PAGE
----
Nickolas Butler, a writer in Eau Claire, Wisconsin, remembers the Wisconsin of his childhood and wonders why the current political leadership wants to destroy everything that was beautiful about the state. The schools, the dedicated teachers, the world-class university, the precious environment and landscape. 
He writes: 
“I remember, my days and years in Eau Claire’s public schools, well-kept buildings populated by teachers that I truly adored and admired, like heroes. My parents stood in lockstep with these educators and on those days when I arrived home with a substandard report card (and there were many such dismal report cards), I never thought to blame my teachers, nor would have my parents entertained such nonsense.
“When I left for college in Chicago, I volunteered at an inner-city elementary school. The furnace often malfunctioned, and the school was very cold in winter. One day, I waited on the school’s front steps for a bus to take me back to campus. The principal ran out of the building and taking me by the arm, escorted me back inside. 
“Why, I asked, couldn’t I sit outside? Because, I was told, I might be shot. Likewise, the playground was a dangerous place for the children to play, strewn with needles and broken glass, and the chain-link fence no defense for errant bullets.
“Well, I thought, this is Chicago.
“I remember, for example, the first time I heard about mountaintop-mining in the Appalachian Mountains. Such a notion was so profoundly brutal, so antithetical to the manner in which I had been raised, that I could not comprehend the “effiency” of it all. But psychologically I distanced myself from that reality, by dismissively thinking, Well, that only happens in West Virginia, or Kentucky. That would never happen in Wisconsin. We would never scalp our landscape, our home.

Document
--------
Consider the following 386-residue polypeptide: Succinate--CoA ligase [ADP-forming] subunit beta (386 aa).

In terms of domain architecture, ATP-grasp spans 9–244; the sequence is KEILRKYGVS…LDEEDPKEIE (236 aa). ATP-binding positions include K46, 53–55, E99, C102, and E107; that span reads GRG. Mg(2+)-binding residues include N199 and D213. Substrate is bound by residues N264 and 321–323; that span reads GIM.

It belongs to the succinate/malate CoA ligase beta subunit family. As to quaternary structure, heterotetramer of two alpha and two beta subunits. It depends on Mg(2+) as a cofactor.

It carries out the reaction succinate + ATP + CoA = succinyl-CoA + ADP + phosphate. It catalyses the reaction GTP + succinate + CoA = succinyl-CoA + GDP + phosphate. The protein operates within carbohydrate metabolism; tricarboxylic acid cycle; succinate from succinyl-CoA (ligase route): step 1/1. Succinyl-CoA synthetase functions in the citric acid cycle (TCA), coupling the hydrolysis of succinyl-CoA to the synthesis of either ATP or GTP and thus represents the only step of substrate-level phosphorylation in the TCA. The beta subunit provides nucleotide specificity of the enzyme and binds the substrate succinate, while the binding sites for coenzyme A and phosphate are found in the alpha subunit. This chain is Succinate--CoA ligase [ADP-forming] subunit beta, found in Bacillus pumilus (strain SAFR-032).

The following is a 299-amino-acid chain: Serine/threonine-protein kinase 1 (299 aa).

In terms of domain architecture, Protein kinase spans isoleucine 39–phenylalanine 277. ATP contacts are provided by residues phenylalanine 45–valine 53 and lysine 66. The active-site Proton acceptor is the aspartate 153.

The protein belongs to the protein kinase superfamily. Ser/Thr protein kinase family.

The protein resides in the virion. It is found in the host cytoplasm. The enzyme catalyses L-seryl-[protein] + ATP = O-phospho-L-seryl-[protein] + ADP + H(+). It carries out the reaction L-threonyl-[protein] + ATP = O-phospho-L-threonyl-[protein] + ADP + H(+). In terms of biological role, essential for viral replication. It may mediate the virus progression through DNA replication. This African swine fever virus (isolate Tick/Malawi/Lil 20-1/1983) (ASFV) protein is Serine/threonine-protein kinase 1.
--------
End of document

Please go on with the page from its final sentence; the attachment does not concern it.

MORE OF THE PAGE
“I remember, as a Boy Scout exploring Wisconsin’s network of state parks. Listening to the news or Garrison Keillor on Wisconsin Public Radio each weekend. I remember a popular Republican governor who introduced recycling during my childhood, and often voraciously fought for a public train system.
“I remember that my church invited foreign refugees into our community. I remember my years attending UW-Madison, and the elite, world-recognized professors I had the privilege to study under. I remember a childhood where every vocation, every passion, was encouraged — not just those that made “sense”/​cents.
“Now, every one of those institutions is on the chopping block or threatened with fiscal starvation. And when they fail, as they will, profiteers will buy for a pittance what were once invaluable jewels in a commonwealth we all owned, as Wisconsinites, unified and unseparated by politics.
“I believe I share the same qualities as almost all Wisconsinites, conservative or liberal. I believe in kindness and hard work and decency and respect. But these are all qualities that are in diminishing supply right now in Wisconsin. It is as if we have exhausted all the kindness in our state, and all the decency. 
“We quickly loot our natural resources, stripping the land of what topography there is. We insult our teachers. We allow our university system to decay, our educators to be stolen by other states and schools. Our legislators regularly give no time for public comment or feedback before thrusting a new bill upon us. It is as if they don’t care about what once was. They seem interested in conserving nothing, plowing maniacally ahead with little heed to their so-called love of institutions, history and incremental change.”